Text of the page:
Celebration of Scholarship and Creative Activity 2023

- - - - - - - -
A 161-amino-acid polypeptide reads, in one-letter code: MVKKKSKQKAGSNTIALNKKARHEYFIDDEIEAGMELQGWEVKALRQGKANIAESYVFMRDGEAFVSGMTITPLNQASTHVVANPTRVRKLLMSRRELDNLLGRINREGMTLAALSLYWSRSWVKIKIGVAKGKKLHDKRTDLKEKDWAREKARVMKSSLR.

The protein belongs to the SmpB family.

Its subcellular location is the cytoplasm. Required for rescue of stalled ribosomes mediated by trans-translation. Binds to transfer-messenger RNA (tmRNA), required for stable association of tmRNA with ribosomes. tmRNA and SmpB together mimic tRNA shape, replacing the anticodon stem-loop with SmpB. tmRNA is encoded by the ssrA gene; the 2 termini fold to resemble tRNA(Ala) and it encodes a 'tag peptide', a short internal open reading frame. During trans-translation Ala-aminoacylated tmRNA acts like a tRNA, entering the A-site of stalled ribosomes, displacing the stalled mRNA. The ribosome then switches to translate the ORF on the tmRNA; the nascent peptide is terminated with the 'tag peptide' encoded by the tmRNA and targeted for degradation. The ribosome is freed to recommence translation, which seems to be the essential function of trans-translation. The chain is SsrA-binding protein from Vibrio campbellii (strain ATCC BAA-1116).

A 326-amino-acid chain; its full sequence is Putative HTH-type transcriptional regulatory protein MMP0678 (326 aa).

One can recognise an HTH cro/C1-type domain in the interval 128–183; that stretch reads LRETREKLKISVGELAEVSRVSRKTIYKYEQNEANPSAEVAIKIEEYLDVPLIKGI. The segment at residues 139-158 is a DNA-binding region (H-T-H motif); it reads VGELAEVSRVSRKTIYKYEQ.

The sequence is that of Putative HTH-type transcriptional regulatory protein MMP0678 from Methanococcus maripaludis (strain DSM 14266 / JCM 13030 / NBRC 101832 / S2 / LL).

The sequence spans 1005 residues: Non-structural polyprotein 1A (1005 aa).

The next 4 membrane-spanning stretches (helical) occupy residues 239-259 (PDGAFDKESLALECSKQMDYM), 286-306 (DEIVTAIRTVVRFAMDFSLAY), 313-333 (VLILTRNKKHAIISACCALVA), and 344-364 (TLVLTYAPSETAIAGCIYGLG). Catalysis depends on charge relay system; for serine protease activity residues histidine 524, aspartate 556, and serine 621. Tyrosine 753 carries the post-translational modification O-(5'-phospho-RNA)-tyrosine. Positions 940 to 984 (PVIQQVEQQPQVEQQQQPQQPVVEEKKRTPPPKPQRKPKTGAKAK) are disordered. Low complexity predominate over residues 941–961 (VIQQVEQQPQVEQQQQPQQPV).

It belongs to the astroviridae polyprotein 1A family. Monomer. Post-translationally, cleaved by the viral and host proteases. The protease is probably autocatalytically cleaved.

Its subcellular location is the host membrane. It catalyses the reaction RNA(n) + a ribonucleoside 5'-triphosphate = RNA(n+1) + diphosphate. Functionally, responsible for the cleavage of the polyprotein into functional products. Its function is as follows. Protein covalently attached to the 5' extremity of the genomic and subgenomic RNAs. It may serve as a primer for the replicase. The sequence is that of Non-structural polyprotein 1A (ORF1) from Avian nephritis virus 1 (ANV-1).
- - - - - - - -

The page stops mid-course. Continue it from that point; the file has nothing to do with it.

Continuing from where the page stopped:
Progress has been made to increase enrollment numbers and graduation rates for ethnic and racial minorities in STEM with investigations and interventions to improve the educational outcomes for students of color in STEM. However, Asian American students are often excluded as they are seen as a group to have made positive gains in STEM education and career attainment, constituting 13% of the science and engineering workforce in 2017. When disaggregating the data, it is clear that some subgroups within the category of “Asian” are being overlooked and underserved. Southeast Asian Americans (i.e., Cambodian, Laotian, Vietnamese, and Hmong) have one of the lowest high school graduation and bachelor degree rates in the country, lower than African Americans and Latinxs. Yet their struggles are often erased from public view because of a “model minority stereotype,” a discourse that views Asian Americans as an entirely prosperous immigrant community. Preliminary data on Hmong American undergraduate students at the University of Wisconsin-Madison (UW-Madison) identified several factors, such as advising, gatekeeping mechanisms (e.g., minimum GPAs and entrance exams), and racial climate, that affectively redirected and/or pushed-out Hmong-identified students from competitive STEM majors. This study investigates “redirection” through an innovative approach by 1) considering the specific educational needs of individual Asian American populations and their intersectional social identities, 2) adding complexity to how issues of recruitment, retention, and graduation pathways are discussed, and 3) engaging students in decision-making processes that affect their higher education experiences with our participatory action research (PAR) approach.